10 Plan for Marketing During a Crisis
Step 1: Pause, listen and observe
As a yoga teacher, you know a lot about the nervous system. Please use this to your advantage because when a crisis happens our minds and bodies go into “fight or flight” mode. And the fact that you’re running a business and it’s a recipe for stress and for your brain to say “I have to act now”. This comes from a great place because you care about your students and your business so you want to take care of it all so you feel like you need to act fast. But fight this instinct and pause. Meditate. Listen and take in information. Observe what’s happening and do your best to take a step back and let your emotions calm down. The best thing you can do for you and your business is to pause, listen and observe before making any decisions.
How long should you pause?
This depends on the crisis situation. If you’re running into a tech issue that’s affecting your business and costing you money, take a minute to take in the information and then meditate. This may only be a few minutes but it’s still important to pause. If this is a global crisis that’s affecting more than just your business, your pause may be a few days instead of a few minutes.
Regardless of how long you pause, please don’t share any marketing messages while you do this. Hit pause on any marketing that you need to so you can make an informed decision.
Step 2: Think about your audience and what they need from you
So often we will jump to the thought of “I have to do something” but the most important thing you can do next is to think about what your audience needs. Does your audience need to hear from you during this crisis?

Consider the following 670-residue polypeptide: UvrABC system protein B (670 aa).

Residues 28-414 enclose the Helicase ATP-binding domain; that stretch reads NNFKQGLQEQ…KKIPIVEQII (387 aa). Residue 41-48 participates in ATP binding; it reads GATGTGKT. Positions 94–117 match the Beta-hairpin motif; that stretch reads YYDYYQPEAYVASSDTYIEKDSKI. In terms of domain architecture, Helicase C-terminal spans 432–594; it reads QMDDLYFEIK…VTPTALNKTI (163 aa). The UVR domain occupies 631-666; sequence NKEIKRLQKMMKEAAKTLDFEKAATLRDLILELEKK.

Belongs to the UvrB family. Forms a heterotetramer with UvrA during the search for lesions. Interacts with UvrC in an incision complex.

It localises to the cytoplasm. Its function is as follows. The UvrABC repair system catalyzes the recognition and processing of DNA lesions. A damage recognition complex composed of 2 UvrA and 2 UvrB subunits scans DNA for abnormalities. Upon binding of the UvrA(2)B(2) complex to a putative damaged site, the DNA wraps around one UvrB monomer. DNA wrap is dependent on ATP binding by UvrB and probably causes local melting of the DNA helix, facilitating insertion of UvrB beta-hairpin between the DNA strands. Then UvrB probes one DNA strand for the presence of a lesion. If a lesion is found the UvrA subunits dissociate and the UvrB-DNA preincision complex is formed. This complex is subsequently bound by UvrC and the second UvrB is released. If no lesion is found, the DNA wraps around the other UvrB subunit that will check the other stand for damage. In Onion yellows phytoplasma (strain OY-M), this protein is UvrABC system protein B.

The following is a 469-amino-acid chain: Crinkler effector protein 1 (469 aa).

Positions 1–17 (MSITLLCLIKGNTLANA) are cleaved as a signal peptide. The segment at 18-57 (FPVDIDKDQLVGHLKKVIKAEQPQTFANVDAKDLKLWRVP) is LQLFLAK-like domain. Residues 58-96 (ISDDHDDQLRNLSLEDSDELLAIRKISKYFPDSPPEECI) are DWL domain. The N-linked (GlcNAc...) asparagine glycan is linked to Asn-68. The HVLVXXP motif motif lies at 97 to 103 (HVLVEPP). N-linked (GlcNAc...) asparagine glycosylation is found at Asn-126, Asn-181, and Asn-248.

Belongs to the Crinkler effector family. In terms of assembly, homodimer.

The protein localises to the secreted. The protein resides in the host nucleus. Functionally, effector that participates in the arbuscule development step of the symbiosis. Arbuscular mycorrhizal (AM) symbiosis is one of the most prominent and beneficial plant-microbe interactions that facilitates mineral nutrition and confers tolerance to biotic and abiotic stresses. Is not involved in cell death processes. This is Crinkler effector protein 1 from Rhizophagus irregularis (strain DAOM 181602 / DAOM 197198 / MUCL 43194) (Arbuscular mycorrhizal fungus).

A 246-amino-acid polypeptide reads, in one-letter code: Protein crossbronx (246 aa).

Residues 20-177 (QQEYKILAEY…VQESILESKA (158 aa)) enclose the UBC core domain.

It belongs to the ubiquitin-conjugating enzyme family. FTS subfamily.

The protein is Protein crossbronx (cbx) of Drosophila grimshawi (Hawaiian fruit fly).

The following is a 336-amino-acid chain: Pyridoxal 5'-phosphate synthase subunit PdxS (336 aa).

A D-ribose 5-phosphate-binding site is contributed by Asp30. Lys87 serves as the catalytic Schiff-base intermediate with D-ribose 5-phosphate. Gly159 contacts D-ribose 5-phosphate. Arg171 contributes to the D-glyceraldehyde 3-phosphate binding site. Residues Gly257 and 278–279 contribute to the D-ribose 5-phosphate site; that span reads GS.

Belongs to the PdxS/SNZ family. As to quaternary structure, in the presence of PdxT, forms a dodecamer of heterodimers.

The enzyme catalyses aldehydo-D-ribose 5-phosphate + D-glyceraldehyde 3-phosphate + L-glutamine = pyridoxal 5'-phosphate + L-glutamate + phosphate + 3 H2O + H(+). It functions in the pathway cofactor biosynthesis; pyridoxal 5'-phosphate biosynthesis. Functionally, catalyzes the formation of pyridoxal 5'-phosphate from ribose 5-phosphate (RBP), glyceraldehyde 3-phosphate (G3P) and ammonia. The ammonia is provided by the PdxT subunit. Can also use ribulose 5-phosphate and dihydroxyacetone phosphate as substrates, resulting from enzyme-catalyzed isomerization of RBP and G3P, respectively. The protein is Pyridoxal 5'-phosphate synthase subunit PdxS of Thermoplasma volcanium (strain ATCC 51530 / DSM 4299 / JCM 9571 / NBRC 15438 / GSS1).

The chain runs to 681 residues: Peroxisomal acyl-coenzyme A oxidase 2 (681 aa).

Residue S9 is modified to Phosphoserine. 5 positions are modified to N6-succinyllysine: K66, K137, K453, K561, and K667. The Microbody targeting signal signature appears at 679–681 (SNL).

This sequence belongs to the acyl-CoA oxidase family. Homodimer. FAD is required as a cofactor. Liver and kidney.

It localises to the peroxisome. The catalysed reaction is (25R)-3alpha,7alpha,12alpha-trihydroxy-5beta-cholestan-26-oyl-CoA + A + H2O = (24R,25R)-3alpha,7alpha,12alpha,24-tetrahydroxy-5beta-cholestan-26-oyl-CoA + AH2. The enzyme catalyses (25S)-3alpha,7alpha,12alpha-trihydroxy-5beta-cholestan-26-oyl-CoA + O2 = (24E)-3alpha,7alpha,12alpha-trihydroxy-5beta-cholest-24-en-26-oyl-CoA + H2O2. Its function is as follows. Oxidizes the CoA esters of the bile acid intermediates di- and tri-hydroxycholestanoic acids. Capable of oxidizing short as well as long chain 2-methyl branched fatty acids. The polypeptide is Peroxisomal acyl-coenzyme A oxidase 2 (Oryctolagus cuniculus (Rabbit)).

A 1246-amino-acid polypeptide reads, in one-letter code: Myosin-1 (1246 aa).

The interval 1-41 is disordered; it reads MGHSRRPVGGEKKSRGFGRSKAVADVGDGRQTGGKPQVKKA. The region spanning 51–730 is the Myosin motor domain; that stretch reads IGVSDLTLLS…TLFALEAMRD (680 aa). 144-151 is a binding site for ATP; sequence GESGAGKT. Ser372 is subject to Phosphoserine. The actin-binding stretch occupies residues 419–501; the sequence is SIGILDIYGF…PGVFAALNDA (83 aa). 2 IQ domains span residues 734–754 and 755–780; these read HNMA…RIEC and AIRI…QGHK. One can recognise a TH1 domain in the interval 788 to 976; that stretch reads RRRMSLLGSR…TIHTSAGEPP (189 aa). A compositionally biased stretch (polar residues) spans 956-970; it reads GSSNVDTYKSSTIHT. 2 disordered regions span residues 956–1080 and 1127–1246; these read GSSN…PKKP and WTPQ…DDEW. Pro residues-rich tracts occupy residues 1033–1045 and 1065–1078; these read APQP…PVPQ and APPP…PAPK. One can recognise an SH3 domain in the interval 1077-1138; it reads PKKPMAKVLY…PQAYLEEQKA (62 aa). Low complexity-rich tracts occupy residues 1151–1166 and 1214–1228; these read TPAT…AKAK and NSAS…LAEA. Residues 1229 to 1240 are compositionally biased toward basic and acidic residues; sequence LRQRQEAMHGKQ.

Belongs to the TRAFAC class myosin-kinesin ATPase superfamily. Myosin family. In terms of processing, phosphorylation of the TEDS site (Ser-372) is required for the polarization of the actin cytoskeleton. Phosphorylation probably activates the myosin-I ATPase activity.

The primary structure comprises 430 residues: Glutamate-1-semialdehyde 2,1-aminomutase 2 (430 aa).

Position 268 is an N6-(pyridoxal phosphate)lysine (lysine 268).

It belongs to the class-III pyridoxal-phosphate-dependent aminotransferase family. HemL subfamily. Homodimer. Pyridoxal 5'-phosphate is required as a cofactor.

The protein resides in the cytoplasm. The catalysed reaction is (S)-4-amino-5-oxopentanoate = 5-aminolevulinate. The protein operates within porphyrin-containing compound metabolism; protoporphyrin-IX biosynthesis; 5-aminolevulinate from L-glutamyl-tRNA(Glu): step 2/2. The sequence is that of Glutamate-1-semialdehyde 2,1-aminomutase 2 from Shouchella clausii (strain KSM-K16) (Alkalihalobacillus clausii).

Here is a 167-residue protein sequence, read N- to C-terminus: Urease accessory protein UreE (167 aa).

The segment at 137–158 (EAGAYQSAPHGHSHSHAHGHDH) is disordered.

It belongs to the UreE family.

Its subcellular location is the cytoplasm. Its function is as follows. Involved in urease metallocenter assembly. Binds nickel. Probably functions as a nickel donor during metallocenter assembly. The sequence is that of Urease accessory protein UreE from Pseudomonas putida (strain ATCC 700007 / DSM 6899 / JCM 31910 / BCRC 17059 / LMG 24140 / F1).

Maybe everyone on social media is sharing but is it critical for you to post right now?
Maybe everyone is starting a GoFundMe account to donate to crisis centers but is that the best way for you to serve your audience?
Maybe your staff is telling you that you need to stop everything to email your students due to a system error, but unless you know that it affected all of your students, is it best to email everyone?
Maybe you feel like you need to share your personal story with your student but do you really need to share all the details?
Remember, you know your audience and the brand that you’ve been working hard to create. Your next steps need to be intentional or you could do more harm than good with your marketing.
“Take time to check in with your knowledge about your audience and think “how should I show up for them at this moment? How can I support them best?” - Amanda McKinney
You could find that through this process you recognize that you, personally, want to do something in this crisis but your business doesn’t need to be the vehicle to communicate this message. Do you want the message to come from you or your business? As a yoga teacher it’s hard to distinguish between the two but there’s a difference between sharing a post on your social media channel and posting an update on your website. Decide which is best for you and your audience.
Step 3: Consider your options and assess the timeline
As you took time to pause and think about your audience, you were likely thinking of options for what you could do. Maybe you saw what others were doing already, maybe you have new ideas, maybe you have no idea what to do but you know you need to do something. This is the step where you look at your options and determine when you need to make a choice. You need to tell your brain that it has space to make a decision. Give yourself space to decide on the path that’s best for you and your business.
If you find yourself highly emotional, talk to someone else who knows your business enough to ask questions. Share with them what you’re thinking or where you’re feeling stuck and have them help you walk through this. This is